Trump makes it clear that any violation (among America's allies) will not be tolerated...

"The Trump Administration intends to fully enforce the sanctions reimposed against Iran, and those who fail to wind down activities with Iran risk severe consequences."

The first set of sanctions will hit at the Iranian financial system, including Iranian government purchases of US dollars and its gold trade and government bond sales. The US' dominant role in the world's financial system means it has been able to pressure countries and companies into compliance, though China remains a key holdout.

"The JCPOA, a horrible, one-sided deal, failed to achieve the fundamental objective of blocking all paths to an Iranian nuclear bomb," Trump said Monday, defining that its policy as applying "maximum economic pressure on the Iranian regime."​

The US denies it is seeking regime change, but rather aims to "modify the regime's behavior," according to an administration official.
A US administration official said the Iranian government was using financial resources freed up by the nuclear deal "to spread human misery." The US was seeking now to address the "totality of the Iranian threat" in the Middle East.

"None of this needs to happen," an official said on sanctions. Trump is willing to meet the Iranian leadership "any time" for talks," the official noted.

* * *

Full Statement below:

REIMPOSING TOUGH SANCTIONS: President Donald J. Trump, Administration is taking action to reimpose sanctions lifted under the Joint Comprehensive Plan of Action (JCPOA).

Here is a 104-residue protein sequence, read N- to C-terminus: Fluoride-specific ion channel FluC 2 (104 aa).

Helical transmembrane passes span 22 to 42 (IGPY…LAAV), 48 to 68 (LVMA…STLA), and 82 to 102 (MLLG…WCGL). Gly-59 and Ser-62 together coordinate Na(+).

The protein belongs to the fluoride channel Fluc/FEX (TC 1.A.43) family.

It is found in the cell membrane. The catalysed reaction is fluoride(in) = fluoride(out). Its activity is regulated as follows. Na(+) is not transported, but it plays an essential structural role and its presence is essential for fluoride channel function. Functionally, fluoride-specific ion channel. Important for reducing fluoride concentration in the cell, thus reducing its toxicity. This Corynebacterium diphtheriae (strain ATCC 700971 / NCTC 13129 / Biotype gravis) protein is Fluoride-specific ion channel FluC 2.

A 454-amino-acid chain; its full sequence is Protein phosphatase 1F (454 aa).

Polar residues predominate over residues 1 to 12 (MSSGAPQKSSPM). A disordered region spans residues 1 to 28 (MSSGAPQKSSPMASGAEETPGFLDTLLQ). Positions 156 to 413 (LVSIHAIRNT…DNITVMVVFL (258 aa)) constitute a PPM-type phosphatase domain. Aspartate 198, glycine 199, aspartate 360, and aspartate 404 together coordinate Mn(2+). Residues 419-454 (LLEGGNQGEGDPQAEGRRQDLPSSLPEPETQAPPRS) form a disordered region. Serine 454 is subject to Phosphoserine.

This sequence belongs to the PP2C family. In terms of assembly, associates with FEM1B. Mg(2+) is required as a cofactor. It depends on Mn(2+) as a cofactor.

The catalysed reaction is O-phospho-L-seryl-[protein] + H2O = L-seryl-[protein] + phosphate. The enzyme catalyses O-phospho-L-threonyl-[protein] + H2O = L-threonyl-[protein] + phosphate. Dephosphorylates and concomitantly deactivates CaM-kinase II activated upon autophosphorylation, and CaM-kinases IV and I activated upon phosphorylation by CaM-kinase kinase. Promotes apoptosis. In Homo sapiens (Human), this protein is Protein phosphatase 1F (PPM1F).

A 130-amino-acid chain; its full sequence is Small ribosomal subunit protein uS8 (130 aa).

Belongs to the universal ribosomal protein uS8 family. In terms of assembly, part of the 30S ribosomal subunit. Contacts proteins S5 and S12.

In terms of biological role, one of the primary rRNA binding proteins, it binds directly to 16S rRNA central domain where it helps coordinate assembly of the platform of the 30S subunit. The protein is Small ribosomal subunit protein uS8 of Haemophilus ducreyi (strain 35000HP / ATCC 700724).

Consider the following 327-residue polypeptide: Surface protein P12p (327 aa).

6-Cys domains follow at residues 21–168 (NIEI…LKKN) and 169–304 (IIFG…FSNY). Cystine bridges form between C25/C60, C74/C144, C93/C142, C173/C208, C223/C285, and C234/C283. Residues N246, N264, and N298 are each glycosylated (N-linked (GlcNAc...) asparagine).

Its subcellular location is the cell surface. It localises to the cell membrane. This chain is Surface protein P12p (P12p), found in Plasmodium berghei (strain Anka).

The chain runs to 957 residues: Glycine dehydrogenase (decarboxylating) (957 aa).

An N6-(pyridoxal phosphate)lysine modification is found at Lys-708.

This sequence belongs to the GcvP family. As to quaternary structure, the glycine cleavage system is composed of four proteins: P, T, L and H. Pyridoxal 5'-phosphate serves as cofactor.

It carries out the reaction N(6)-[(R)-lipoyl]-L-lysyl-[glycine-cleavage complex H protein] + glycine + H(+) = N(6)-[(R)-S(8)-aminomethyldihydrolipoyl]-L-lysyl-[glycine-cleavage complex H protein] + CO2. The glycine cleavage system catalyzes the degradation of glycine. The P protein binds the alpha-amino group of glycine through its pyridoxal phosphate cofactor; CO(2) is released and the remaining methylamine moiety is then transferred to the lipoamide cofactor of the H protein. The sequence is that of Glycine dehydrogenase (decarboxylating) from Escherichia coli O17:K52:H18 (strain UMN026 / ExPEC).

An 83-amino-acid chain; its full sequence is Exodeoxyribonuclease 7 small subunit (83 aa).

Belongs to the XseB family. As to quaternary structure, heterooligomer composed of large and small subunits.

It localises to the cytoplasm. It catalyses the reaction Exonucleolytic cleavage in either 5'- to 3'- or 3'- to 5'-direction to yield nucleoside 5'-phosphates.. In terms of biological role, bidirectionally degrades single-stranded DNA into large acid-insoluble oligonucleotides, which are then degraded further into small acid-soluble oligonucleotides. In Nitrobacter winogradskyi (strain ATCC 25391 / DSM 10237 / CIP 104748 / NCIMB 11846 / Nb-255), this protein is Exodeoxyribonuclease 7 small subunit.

• President Trump made clear when he ended United States participation in the JCPOA that his Administration would be reimposing tough sanctions on the Iranian regime.
In connection with the withdrawal from the JCPOA, the Administration laid out two wind-down periods of 90 days and 180 days for business activities in or involving Iran.​
  • Consistent with President Trump's decision, the Administration will be reimposing specified sanctions after August 6, the final day of the 90-day wind-down period.
  • On August 7, sanctions will be reimposed on:
The purchase or acquisition of United States bank notes by the Government of Iran.
Iran, trade in gold and other precious metals.
Graphite, aluminum, steel, coal, and software used in industrial processes.
Transactions related to the Iranian rial.